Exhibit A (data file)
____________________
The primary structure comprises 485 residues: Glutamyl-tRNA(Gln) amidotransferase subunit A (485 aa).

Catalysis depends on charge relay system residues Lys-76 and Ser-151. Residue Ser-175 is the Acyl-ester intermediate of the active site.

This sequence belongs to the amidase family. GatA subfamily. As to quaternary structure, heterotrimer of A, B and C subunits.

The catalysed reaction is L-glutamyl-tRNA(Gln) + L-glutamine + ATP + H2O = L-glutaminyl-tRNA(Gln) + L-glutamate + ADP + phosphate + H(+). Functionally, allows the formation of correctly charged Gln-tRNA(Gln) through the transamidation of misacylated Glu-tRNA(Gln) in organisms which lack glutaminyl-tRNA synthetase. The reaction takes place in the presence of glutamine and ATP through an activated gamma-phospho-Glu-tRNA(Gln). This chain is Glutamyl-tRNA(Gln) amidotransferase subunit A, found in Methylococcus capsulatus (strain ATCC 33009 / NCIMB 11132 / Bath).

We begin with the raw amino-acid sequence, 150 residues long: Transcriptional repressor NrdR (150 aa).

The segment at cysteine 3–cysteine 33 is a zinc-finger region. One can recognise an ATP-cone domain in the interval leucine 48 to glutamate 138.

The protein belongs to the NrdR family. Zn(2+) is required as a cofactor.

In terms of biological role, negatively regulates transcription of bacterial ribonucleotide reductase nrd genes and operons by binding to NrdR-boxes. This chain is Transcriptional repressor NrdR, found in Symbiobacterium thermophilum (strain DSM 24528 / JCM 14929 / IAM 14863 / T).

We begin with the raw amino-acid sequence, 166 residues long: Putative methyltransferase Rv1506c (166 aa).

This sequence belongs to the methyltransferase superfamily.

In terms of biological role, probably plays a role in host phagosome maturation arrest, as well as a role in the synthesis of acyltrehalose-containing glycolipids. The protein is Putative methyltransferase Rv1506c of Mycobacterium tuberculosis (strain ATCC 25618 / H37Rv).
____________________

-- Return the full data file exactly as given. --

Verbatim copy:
The primary structure comprises 485 residues: Glutamyl-tRNA(Gln) amidotransferase subunit A (485 aa).

Catalysis depends on charge relay system residues Lys-76 and Ser-151. Residue Ser-175 is the Acyl-ester intermediate of the active site.

This sequence belongs to the amidase family. GatA subfamily. As to quaternary structure, heterotrimer of A, B and C subunits.

The catalysed reaction is L-glutamyl-tRNA(Gln) + L-glutamine + ATP + H2O = L-glutaminyl-tRNA(Gln) + L-glutamate + ADP + phosphate + H(+). Functionally, allows the formation of correctly charged Gln-tRNA(Gln) through the transamidation of misacylated Glu-tRNA(Gln) in organisms which lack glutaminyl-tRNA synthetase. The reaction takes place in the presence of glutamine and ATP through an activated gamma-phospho-Glu-tRNA(Gln). This chain is Glutamyl-tRNA(Gln) amidotransferase subunit A, found in Methylococcus capsulatus (strain ATCC 33009 / NCIMB 11132 / Bath).

We begin with the raw amino-acid sequence, 150 residues long: Transcriptional repressor NrdR (150 aa).

The segment at cysteine 3–cysteine 33 is a zinc-finger region. One can recognise an ATP-cone domain in the interval leucine 48 to glutamate 138.

The protein belongs to the NrdR family. Zn(2+) is required as a cofactor.

In terms of biological role, negatively regulates transcription of bacterial ribonucleotide reductase nrd genes and operons by binding to NrdR-boxes. This chain is Transcriptional repressor NrdR, found in Symbiobacterium thermophilum (strain DSM 24528 / JCM 14929 / IAM 14863 / T).

We begin with the raw amino-acid sequence, 166 residues long: Putative methyltransferase Rv1506c (166 aa).

This sequence belongs to the methyltransferase superfamily.

In terms of biological role, probably plays a role in host phagosome maturation arrest, as well as a role in the synthesis of acyltrehalose-containing glycolipids. The protein is Putative methyltransferase Rv1506c of Mycobacterium tuberculosis (strain ATCC 25618 / H37Rv).